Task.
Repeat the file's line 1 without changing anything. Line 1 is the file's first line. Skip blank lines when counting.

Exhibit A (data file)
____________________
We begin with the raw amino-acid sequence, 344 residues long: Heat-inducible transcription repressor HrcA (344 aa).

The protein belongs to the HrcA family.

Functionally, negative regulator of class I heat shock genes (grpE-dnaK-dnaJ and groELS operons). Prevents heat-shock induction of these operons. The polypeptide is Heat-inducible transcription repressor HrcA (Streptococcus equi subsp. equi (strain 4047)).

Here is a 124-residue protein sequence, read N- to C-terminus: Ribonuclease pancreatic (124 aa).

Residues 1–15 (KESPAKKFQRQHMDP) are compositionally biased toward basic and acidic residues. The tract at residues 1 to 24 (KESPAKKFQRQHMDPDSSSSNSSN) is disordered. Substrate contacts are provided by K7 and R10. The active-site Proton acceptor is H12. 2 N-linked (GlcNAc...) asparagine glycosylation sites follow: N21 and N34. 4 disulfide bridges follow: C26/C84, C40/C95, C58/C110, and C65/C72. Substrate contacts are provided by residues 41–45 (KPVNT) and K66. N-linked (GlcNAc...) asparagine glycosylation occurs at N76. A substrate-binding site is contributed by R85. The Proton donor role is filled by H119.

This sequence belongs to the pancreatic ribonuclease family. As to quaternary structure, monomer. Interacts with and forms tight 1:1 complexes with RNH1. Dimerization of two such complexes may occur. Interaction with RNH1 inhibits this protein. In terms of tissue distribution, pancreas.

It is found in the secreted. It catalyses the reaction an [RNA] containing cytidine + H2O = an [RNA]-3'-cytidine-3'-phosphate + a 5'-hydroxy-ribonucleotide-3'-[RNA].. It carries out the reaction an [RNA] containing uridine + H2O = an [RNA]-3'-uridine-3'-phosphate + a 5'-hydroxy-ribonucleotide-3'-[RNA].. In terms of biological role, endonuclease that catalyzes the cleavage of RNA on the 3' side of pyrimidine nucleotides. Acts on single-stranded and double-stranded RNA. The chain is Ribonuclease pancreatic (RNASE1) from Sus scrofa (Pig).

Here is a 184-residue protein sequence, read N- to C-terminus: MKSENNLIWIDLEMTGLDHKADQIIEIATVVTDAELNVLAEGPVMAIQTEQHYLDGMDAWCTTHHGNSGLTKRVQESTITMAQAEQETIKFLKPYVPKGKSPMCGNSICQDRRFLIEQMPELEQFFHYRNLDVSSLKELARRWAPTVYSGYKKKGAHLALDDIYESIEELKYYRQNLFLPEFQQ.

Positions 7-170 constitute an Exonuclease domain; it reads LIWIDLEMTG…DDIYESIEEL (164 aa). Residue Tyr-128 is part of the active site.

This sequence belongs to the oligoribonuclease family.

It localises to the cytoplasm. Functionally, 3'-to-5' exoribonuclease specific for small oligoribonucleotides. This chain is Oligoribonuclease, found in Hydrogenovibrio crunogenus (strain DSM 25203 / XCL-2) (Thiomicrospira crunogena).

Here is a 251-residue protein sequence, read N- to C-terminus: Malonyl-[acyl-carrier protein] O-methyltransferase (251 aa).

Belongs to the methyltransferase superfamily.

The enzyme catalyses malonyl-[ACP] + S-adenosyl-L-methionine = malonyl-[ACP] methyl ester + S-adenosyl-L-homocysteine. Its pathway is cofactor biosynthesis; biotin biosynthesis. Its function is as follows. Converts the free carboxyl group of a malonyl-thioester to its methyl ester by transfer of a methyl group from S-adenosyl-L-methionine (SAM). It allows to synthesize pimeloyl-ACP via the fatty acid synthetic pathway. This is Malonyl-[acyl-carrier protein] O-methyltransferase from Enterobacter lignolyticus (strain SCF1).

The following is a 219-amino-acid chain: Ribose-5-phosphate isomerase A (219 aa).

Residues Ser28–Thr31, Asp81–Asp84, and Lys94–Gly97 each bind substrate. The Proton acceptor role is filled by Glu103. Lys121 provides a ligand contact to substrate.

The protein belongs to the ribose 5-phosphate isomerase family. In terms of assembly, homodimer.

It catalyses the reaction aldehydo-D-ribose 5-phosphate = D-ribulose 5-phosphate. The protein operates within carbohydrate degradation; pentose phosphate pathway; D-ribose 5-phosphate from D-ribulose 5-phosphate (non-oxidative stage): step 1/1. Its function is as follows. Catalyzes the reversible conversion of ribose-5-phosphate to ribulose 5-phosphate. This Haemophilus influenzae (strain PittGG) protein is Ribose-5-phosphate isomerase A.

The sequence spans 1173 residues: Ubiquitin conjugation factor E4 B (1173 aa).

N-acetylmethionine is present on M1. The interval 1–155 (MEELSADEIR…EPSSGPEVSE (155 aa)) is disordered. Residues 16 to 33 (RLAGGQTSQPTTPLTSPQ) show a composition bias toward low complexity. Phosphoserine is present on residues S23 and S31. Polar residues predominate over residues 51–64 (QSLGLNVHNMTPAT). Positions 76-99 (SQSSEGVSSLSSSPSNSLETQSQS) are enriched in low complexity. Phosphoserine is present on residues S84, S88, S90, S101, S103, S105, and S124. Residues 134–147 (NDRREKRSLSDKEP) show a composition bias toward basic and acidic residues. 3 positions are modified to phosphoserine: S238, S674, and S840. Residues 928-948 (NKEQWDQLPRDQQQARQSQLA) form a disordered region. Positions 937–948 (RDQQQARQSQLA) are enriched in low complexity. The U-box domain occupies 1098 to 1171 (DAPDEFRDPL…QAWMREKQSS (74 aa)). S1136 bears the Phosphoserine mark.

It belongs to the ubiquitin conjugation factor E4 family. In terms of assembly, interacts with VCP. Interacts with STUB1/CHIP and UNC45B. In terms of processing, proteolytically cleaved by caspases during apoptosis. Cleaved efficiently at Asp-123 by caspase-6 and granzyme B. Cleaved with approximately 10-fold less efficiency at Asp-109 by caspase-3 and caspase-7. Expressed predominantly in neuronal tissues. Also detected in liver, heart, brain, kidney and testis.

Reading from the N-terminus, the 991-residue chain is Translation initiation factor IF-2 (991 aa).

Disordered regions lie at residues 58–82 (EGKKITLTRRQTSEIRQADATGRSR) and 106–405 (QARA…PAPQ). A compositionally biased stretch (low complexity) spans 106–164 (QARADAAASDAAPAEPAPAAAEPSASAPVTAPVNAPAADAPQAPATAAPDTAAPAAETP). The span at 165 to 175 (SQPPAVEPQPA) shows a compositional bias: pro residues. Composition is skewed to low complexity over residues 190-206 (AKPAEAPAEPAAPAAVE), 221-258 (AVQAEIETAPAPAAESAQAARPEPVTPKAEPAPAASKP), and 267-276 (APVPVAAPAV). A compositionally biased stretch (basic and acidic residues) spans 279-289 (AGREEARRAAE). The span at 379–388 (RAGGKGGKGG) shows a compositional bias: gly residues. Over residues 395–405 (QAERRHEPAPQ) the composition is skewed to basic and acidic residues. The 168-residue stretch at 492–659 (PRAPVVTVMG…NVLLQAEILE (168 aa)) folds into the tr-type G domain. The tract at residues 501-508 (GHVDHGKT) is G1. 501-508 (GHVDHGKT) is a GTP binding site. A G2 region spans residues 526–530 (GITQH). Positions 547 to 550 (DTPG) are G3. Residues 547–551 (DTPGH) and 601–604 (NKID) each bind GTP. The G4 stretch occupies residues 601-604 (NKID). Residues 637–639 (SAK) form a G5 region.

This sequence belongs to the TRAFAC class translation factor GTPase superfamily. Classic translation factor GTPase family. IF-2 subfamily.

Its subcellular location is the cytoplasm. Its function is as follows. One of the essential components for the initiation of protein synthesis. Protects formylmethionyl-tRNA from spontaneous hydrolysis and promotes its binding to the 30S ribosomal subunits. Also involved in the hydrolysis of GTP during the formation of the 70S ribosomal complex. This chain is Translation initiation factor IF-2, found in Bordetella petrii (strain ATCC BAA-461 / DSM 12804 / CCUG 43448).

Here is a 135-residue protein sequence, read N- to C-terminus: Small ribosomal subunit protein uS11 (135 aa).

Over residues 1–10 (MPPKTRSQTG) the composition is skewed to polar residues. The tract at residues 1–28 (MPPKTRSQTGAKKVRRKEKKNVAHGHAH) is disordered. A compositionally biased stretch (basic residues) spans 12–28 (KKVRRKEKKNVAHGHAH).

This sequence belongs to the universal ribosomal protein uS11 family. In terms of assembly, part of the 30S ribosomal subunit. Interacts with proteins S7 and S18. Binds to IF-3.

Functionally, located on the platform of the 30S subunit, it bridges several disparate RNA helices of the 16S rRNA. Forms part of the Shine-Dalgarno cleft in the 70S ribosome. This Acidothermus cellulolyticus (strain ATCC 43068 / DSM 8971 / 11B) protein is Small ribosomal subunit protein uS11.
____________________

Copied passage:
We begin with the raw amino-acid sequence, 344 residues long: Heat-inducible transcription repressor HrcA (344 aa).